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Biometrics deployments for retail and hospitality increasing amid heightened scrutiny

Biometrics deployments for retail and hospitality increasing amid heightened scrutiny

Businesses across Australia, South and North America, and Asia are in the spotlight for their efforts to encourage the adoption of biometric technologies for a wide range of retail and hospitality applications, from loss-prevention to menu customization.

Australian retailers under scrutiny for deploying face recognition tech in-store

An investigation from Courier Mail (subscription required) based on a Choice study of Australia’s 25 biggest retailers revealed Kmart, Bunnings and The Good Guys have deployed facial recognition technologies in-store, apparently for security or theft-prevention purposes, without properly warning customers.

“Using facial recognition technology in this way is similar to [these retailers] collecting your fingerprints or DNA every time you shop,” Choice consumer data advocate Kate Bower told Courier Mail.

“Businesses using invasive technologies to capture their customers’ sensitive biometric information is unethical and is a sure way to erode consumer trust,” she added.

Moreover, the study also revealed that out of roughly 1000 Australian households surveyed, three in four people were unaware retailers were capturing their “faceprints,” and were concerned about it.

“Discreet signage and online privacy policies are not nearly enough to adequately inform shoppers that this controversial technology is in use,” Bower said.

More broadly, the use of biometric technologies on and by customers is a frequent matter of debate in Australia.

Last March, for instance, The Australian Securities and Investments Commission (ASIC) denied Australian banks the changes they sought to the ePayments Code due to unresolved questions about biometrics, among other things.

Éxito to implement facial recognition in Colombian stores

Colombian retail group Éxito will deploy facial recognition technologies to enable buyers to pay using biometric authentication.

The announcement was made by the company’s president Carlos Mario Giraldo at the Tech Day event in Bogotá.

Giraldo said the company’s upcoming steps, which heavily involve facial recognition, will require investments of roughly 150,000 million Colombian pesos (roughly US$37.45 million).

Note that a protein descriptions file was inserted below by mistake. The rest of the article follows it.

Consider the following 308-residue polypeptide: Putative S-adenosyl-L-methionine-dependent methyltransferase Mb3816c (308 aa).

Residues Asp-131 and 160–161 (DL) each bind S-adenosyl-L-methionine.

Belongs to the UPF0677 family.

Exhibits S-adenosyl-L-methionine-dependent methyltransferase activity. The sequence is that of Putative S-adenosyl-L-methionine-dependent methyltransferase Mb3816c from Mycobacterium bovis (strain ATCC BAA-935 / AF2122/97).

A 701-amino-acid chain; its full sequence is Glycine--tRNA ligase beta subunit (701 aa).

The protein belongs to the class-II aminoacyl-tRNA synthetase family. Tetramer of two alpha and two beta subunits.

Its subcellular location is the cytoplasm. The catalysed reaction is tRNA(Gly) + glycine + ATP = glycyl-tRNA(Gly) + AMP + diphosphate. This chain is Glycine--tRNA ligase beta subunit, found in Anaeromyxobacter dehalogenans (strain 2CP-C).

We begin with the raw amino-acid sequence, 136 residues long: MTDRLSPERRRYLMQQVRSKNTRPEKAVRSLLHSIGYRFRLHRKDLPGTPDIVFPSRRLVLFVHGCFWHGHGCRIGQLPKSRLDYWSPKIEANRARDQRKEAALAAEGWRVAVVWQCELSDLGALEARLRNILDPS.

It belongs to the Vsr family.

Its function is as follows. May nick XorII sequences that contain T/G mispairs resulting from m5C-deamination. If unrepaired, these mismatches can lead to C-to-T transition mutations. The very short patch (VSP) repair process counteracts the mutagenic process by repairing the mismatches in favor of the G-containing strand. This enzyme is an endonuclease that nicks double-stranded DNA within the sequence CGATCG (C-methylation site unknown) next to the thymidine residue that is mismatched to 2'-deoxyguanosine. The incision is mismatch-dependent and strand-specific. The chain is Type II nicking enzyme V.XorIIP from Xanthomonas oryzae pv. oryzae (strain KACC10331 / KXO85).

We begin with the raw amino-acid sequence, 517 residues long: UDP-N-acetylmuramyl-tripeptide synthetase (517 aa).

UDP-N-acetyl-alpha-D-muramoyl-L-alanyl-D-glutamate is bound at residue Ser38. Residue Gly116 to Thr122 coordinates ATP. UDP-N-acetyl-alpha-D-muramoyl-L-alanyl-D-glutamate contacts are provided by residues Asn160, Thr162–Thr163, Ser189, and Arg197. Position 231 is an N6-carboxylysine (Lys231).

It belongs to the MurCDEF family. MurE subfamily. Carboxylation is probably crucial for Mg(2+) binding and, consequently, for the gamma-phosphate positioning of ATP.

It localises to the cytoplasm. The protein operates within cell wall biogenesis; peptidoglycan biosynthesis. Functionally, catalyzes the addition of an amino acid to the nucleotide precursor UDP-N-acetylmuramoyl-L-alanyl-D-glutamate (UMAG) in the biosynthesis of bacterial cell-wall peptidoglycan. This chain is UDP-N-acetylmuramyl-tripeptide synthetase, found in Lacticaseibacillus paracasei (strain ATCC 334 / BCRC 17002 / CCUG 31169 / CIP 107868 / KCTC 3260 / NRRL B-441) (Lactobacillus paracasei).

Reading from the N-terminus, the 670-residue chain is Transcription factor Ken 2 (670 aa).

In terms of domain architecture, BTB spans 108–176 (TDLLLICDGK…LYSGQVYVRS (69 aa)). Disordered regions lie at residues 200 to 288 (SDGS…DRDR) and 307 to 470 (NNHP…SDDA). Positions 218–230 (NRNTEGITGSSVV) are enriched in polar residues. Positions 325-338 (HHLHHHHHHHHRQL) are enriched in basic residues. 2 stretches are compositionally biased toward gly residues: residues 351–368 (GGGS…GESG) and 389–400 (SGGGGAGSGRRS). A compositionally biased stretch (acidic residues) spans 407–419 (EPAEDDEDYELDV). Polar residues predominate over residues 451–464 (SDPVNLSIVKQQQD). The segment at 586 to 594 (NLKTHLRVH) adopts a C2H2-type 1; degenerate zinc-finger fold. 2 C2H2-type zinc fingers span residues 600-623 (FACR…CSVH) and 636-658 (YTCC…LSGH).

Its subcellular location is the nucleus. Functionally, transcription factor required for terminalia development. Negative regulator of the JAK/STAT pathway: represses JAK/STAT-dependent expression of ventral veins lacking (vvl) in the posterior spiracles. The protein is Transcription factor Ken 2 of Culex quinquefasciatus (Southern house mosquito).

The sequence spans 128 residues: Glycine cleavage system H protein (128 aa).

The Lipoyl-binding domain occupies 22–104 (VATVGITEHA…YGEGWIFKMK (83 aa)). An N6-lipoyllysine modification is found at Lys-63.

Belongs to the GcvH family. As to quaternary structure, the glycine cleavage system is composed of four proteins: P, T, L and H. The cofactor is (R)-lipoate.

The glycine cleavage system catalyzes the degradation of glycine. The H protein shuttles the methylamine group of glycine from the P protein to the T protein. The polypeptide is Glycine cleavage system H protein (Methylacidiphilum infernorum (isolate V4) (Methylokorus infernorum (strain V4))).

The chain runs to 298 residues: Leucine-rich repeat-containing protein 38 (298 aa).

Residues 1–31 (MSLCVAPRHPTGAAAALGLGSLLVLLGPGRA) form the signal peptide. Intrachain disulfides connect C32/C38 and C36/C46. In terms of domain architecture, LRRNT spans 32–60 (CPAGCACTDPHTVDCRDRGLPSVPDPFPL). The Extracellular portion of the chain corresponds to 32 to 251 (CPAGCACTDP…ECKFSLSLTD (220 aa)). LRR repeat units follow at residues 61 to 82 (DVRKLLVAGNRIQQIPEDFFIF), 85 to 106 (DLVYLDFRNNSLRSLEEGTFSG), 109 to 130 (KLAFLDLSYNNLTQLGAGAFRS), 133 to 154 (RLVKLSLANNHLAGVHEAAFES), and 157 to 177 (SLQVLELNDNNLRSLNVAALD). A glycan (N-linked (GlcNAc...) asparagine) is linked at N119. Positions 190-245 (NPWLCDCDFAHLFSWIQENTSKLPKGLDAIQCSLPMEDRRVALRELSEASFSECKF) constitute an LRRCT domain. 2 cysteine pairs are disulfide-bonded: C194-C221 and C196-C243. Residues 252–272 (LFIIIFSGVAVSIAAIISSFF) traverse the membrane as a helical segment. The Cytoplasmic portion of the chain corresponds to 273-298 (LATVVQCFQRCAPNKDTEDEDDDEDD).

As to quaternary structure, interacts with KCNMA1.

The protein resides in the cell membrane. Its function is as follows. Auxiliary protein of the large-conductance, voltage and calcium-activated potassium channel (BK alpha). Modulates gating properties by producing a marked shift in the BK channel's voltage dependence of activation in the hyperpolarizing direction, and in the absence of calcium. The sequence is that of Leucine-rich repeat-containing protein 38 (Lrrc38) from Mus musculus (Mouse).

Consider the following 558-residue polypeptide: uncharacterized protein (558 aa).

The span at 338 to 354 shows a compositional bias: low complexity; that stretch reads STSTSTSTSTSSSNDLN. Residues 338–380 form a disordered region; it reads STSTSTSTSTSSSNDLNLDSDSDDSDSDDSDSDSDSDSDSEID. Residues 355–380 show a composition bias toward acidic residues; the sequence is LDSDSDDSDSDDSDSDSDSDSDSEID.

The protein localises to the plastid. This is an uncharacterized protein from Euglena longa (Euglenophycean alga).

The so-called ‘Smile ID’ project, currently being tested in the country, will be reportedly extended to other brands this year.

According to Giraldo, it will involve linking a credit card to users’ face biometric information, to enable fast purchases and refunds.

The executive also mentioned the social innovation programs sponsored by the company focused on contributing to the reconstruction of the country with the commercialization of products from territories affected by conflicts.

Raydiant’s facial analysis technology can ‘predict’ food preferences

The company, which raised $30 million in a Series B funding round in February, says its mission is to modernize the brick-and-mortar tool stack so that “brands can thrive in our new experience-driven world.”

Raydiant’s technology is the fruit of a partnership with Sightcorp and uses cameras and artificial intelligence (AI) to analyze people’s faces and suggest food preferences based on age, gender, attention, and even mood.

Earlier this year, Raydiant claimed the company had over 4,500 customers across the globe, but its biometric technologies have not yet been fully deployed in any restaurants.

Taisho Pharmaceutical deploys facial recognition vending machine in Tokyo

The Japanese pharmaceutical company started the trial sale of 30 different products including cold medicine, painkillers, and other drugs via a vending machine at JR Shinjuku Station in Tokyo.

The machine has a built-in facial recognition system designed to prevent users from bulk buying medicine, and pharmacists stationed inside the drugstore nearby will be notified through a device when a customer selects nonprescription medicine via the vending machine.

Taisho said it will use the trial to assess issues arising during testing in the hope of installing the vending machines in regions that do not have many drugstores.

This is not the first time that biometric vending machines are deployed in Japan. Last April, for example, NEC partnered with Osaka Metro to bring biometrics-powered payments to retail stores.

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